Bridgeville native escapes after plane hits Pentagon
By Lynn R. Parks
Betsy Chaney was able to keep calm, at least until she heard her daughter's voice on the telephone. But that "Mommy" from Brooke Chaney, a senior in college, was too much.
"We were both sobbing," said Betsy Chaney, Damfries, Va., formerly of Bridgeville. "We prayed right over the phone. And I told her that we've got to be strong - Dad would want us to be strong."
That was Tuesday morning, soon after a passenger jet rammed into the side of the Pentagon, ripped through the military administrative building's 24-inch wall and penetrated three of the building's five "rings." The strike was between the fourth and fifth corridors -hallways that connect the five vertical rings - very near the offices of Coleman Resources Corp., a private contractor with the U. S. Army and employer of
retired Lt. Col. Ronald Chaney.
"I knew right where that was," said Betsy Chaney, Ron's wife. "I immediately picked up the phone and dialed his office, but the phone just rang and rang and rang. And I told myself that that was a good sign, that the phone was at least ringing. I was just going to keep thinking that everything was good."
That resolve held, until the phone call from Brooke.
"Friends kept calling, asking if I needed them to come over," Betsy said. "And every time I picked up the phone my heart would drop, because it wasn't him."
Shortly after noon, Betsy called Coleman Resources offices in Crystal City, a large complex south of Washington, D.C. The person who answered the phone said that he had heard reports that Ron had been seen outside of the Pentagon.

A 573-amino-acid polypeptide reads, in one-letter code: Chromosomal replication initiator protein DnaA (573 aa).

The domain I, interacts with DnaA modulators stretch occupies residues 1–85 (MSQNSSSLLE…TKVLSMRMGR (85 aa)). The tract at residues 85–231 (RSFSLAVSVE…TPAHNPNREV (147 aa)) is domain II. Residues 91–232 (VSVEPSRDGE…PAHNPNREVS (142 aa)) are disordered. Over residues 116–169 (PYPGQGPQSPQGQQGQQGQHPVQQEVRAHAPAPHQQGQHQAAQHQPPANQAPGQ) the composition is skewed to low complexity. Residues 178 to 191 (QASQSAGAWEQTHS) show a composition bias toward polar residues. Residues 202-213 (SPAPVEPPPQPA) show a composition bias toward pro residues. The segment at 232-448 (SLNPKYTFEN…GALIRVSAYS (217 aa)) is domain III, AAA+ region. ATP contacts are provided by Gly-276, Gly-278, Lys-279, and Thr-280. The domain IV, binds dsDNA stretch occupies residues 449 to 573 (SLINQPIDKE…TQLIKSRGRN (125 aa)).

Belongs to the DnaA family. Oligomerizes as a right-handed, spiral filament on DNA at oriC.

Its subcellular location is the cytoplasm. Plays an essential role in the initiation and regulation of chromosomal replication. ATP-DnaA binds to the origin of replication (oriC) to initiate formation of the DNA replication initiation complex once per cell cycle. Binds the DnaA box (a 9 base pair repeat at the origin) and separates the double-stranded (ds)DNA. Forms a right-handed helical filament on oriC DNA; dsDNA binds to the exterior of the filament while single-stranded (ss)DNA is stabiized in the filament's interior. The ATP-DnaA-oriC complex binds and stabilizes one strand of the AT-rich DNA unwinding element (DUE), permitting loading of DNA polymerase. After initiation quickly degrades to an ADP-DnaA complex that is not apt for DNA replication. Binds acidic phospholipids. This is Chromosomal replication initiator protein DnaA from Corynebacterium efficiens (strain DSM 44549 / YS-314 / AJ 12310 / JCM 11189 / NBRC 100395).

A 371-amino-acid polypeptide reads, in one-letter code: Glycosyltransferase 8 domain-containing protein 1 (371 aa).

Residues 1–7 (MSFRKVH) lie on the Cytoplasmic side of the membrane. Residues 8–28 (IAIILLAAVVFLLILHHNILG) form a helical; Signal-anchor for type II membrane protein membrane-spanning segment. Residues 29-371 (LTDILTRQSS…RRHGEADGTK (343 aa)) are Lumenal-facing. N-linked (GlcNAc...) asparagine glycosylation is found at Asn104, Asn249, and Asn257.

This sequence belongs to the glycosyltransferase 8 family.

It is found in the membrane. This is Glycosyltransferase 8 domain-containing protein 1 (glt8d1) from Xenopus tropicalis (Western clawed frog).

"That was some relief," Betsy said.
Then at around 1 p.m., the call came for which she had been waiting. "Ron called," she said. "And it was the sweetest sound I ever heard."
Both Ron and Betsy Chaney are graduates of Woodbridge High School, Bridgeville. Betsy, 44, graduated in 1974 and attended the University of Delaware. Her parents, Bob and Mary Stewart, formerly of Bridgeville, now split their time between Portland, Ore., and Houston, Texas.
Ron, 47, graduated from Woodbridge in 1972 and from the University of Delaware in 1976. After a semester at Widener Law School, Wilmington, he joined the Army. He has since earned a master's degree in history from the University of Delaware.
His brothers, Russell and Raymond, his mother, Dorothy, and his grandmother, Mabel Hitchens, all live in Bridgeville.
Chaney retired from the Army after 20 years and went to work for Coleman, which provides policy support and analysis to the Army. Last Tuesday, at about 9:40, he was in a meeting with four other people in a room next door to his Pentagon office, C ring, third floor, between the fourth and fifth corridors.
"We knew what had happened in New York," he said. Just minutes before, at 8:45 and 9:03, the World Trade Center twin towers had been hit by passenger jets commandeered by terrorists.
"We always had understood that the Pentagon was always a potential target and we were discussing the likelihood of being a target in this attack. This building is an obvious symbol of our country and is easy to see from the air."